The calculation usually quoted for voltage drop is:-

Voltage drop = (total cable length (in metres) x current (in amps) x 0.017) / (divided by) cable mm2

VicS
29-01-13, 13:31
I don't know how you work that out. 25mm2 gives a voltage drop of 0.28v, less than 3%.

The calculation usually quoted for voltage drop is:-

Voltage drop = (total cable length (in metres) x current (in amps) x 0.017) / (divided by) cable mm2

Likewise .28 volt, approx 2.3 % of 12 volts

noelex
29-01-13, 13:44
The voltage drop will all give slightly different results depending on the assumptions.
My figures were based on O'connells book " The marine electrics book" which lists 25 mm squared as having a DC voltage drop of 1.09mV per amp per metre.
I looked up some tables of resistance of 25mm squared wire and they varied between 0.832 ohms per Km and 0.78 Ohms per km. This would give a voltage drop of between 0.34v and 0.26v which is a voltage drop of between 2.8-2.6%

This fits in with your figures so my apologies.

However, the current carring capacity of wire is insufficient, or at least very marginal, so I would still recommend a larger 35mm squared wire to the OP.

VicS
29-01-13, 14:44
However, the current carring capacity of wire is insufficient, or at least very marginal, so I would still recommend a larger 35mm squared wire to the OP.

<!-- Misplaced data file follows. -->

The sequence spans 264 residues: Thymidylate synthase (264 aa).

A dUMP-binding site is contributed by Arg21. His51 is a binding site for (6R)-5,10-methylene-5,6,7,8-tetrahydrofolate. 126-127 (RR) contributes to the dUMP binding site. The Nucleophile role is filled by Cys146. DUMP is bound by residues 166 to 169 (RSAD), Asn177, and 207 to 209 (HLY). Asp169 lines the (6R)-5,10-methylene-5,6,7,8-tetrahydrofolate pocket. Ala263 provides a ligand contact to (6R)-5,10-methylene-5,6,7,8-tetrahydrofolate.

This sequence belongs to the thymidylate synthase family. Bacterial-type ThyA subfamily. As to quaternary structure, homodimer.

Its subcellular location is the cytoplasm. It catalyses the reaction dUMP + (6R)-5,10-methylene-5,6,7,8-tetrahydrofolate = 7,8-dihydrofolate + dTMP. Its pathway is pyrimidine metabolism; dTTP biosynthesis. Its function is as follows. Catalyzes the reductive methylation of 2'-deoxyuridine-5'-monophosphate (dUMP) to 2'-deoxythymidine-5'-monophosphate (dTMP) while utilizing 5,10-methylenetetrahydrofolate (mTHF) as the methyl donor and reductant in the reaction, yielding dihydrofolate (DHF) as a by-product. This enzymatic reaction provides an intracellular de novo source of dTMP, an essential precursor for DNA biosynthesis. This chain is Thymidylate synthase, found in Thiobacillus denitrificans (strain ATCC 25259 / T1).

I refer usually to an Ammerican table which gives two figures for current carrying capacity.
One for what they call "chassis wiring " were the cable is in free air and not bundled with other cables. The other for what they call "power transmission" where the cables may be enclosed or bundled.

For AWG 3, the nearest AWG size to 25mm≤ the max rating is 158 amps for chassis wiring but only 75 amps for "power transmission"

For short periods or where the cables are not enclosed 25mm≤ will be adequate but for long periods where the cables are enclosed or bundled with other cables it is not. AWG 1 would be required in the latter case.

AWG 2 or 35mm≤ might be a good compromise

pvb
29-01-13, 14:54
For AWG 3, the nearest AWG size to 25mm≤ the max rating is 158 amps for chassis wiring but only 75 amps for "power transmission"


Vyv Cox suggested the Merlin Equipment website. Their chart (http://www.merlinequipment.com/page/document.asp?id=298) doesn't show AWG3, but it does show AWG4 (19 mm2) and says it has an ampacity of 136 inside the engine compartment, or 160 outside the engine space. These are rather more generous than the ratings you quoted.

VicS
29-01-13, 15:13
Vyv Cox suggested the Merlin Equipment website. Their chart (http://www.merlinequipment.com/page/document.asp?id=298) doesn't show AWG3, but it does show AWG4 (19 mm2) and says it has an ampacity of 136 inside the engine compartment, or 160 outside the engine space. These are rather more generous than the ratings you quoted.

The table I am looking at gives the two figures for AWG 4 ( 21.15 mm≤) as 135 amps and 60 amps So yes AWG 4 would be Ok here the cables are in free air. Not if enclosed or bundled and subjected to a continuous load.

maej
29-01-13, 15:46
Sounds like anything from AWG 4 (21.15mm2) and up will be safe :)

Considering the volt drop, and that cold starting my elderly bukh takes a lot of cranking, I think I'll go for the 35mm2 to get the best out of the battery and ensure I don't overheat the cable where it is bundled with others in the conduit.